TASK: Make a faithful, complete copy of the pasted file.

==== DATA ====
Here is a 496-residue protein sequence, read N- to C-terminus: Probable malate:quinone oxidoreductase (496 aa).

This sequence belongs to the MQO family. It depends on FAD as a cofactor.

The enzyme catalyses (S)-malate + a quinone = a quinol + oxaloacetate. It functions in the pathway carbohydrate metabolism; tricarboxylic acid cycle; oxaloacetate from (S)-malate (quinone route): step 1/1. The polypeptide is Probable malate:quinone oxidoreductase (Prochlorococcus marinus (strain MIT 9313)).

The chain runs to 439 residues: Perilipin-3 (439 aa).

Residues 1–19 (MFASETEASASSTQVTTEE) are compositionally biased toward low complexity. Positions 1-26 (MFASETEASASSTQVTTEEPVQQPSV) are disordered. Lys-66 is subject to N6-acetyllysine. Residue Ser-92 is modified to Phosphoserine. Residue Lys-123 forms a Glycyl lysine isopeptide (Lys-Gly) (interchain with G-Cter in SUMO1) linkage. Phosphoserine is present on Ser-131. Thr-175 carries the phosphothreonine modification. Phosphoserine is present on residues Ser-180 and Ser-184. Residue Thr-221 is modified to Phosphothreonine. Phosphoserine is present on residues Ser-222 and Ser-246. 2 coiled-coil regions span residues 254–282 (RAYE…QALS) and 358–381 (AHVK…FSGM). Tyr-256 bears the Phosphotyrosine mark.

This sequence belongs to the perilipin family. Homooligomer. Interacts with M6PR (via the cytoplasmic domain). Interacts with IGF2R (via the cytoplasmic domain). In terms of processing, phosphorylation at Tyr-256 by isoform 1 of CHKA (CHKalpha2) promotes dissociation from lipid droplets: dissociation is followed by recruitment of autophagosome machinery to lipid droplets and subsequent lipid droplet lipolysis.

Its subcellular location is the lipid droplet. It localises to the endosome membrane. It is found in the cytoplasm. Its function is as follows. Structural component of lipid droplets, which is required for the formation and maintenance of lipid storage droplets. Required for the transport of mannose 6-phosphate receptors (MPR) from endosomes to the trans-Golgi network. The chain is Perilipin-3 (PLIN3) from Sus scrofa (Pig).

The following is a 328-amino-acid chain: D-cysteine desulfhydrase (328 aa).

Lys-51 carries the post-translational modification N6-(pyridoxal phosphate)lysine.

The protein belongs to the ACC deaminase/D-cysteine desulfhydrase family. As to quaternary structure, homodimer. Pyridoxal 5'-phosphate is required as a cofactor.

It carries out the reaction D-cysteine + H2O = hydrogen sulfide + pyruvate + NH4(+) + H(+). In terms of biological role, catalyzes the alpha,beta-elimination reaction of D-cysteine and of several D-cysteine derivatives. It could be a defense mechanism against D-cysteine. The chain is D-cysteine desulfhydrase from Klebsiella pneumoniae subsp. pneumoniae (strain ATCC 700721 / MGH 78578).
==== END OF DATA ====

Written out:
Here is a 496-residue protein sequence, read N- to C-terminus: Probable malate:quinone oxidoreductase (496 aa).

This sequence belongs to the MQO family. It depends on FAD as a cofactor.

The enzyme catalyses (S)-malate + a quinone = a quinol + oxaloacetate. It functions in the pathway carbohydrate metabolism; tricarboxylic acid cycle; oxaloacetate from (S)-malate (quinone route): step 1/1. The polypeptide is Probable malate:quinone oxidoreductase (Prochlorococcus marinus (strain MIT 9313)).

The chain runs to 439 residues: Perilipin-3 (439 aa).

Residues 1–19 (MFASETEASASSTQVTTEE) are compositionally biased toward low complexity. Positions 1-26 (MFASETEASASSTQVTTEEPVQQPSV) are disordered. Lys-66 is subject to N6-acetyllysine. Residue Ser-92 is modified to Phosphoserine. Residue Lys-123 forms a Glycyl lysine isopeptide (Lys-Gly) (interchain with G-Cter in SUMO1) linkage. Phosphoserine is present on Ser-131. Thr-175 carries the phosphothreonine modification. Phosphoserine is present on residues Ser-180 and Ser-184. Residue Thr-221 is modified to Phosphothreonine. Phosphoserine is present on residues Ser-222 and Ser-246. 2 coiled-coil regions span residues 254–282 (RAYE…QALS) and 358–381 (AHVK…FSGM). Tyr-256 bears the Phosphotyrosine mark.

This sequence belongs to the perilipin family. Homooligomer. Interacts with M6PR (via the cytoplasmic domain). Interacts with IGF2R (via the cytoplasmic domain). In terms of processing, phosphorylation at Tyr-256 by isoform 1 of CHKA (CHKalpha2) promotes dissociation from lipid droplets: dissociation is followed by recruitment of autophagosome machinery to lipid droplets and subsequent lipid droplet lipolysis.

Its subcellular location is the lipid droplet. It localises to the endosome membrane. It is found in the cytoplasm. Its function is as follows. Structural component of lipid droplets, which is required for the formation and maintenance of lipid storage droplets. Required for the transport of mannose 6-phosphate receptors (MPR) from endosomes to the trans-Golgi network. The chain is Perilipin-3 (PLIN3) from Sus scrofa (Pig).

The following is a 328-amino-acid chain: D-cysteine desulfhydrase (328 aa).

Lys-51 carries the post-translational modification N6-(pyridoxal phosphate)lysine.

The protein belongs to the ACC deaminase/D-cysteine desulfhydrase family. As to quaternary structure, homodimer. Pyridoxal 5'-phosphate is required as a cofactor.

It carries out the reaction D-cysteine + H2O = hydrogen sulfide + pyruvate + NH4(+) + H(+). In terms of biological role, catalyzes the alpha,beta-elimination reaction of D-cysteine and of several D-cysteine derivatives. It could be a defense mechanism against D-cysteine. The chain is D-cysteine desulfhydrase from Klebsiella pneumoniae subsp. pneumoniae (strain ATCC 700721 / MGH 78578).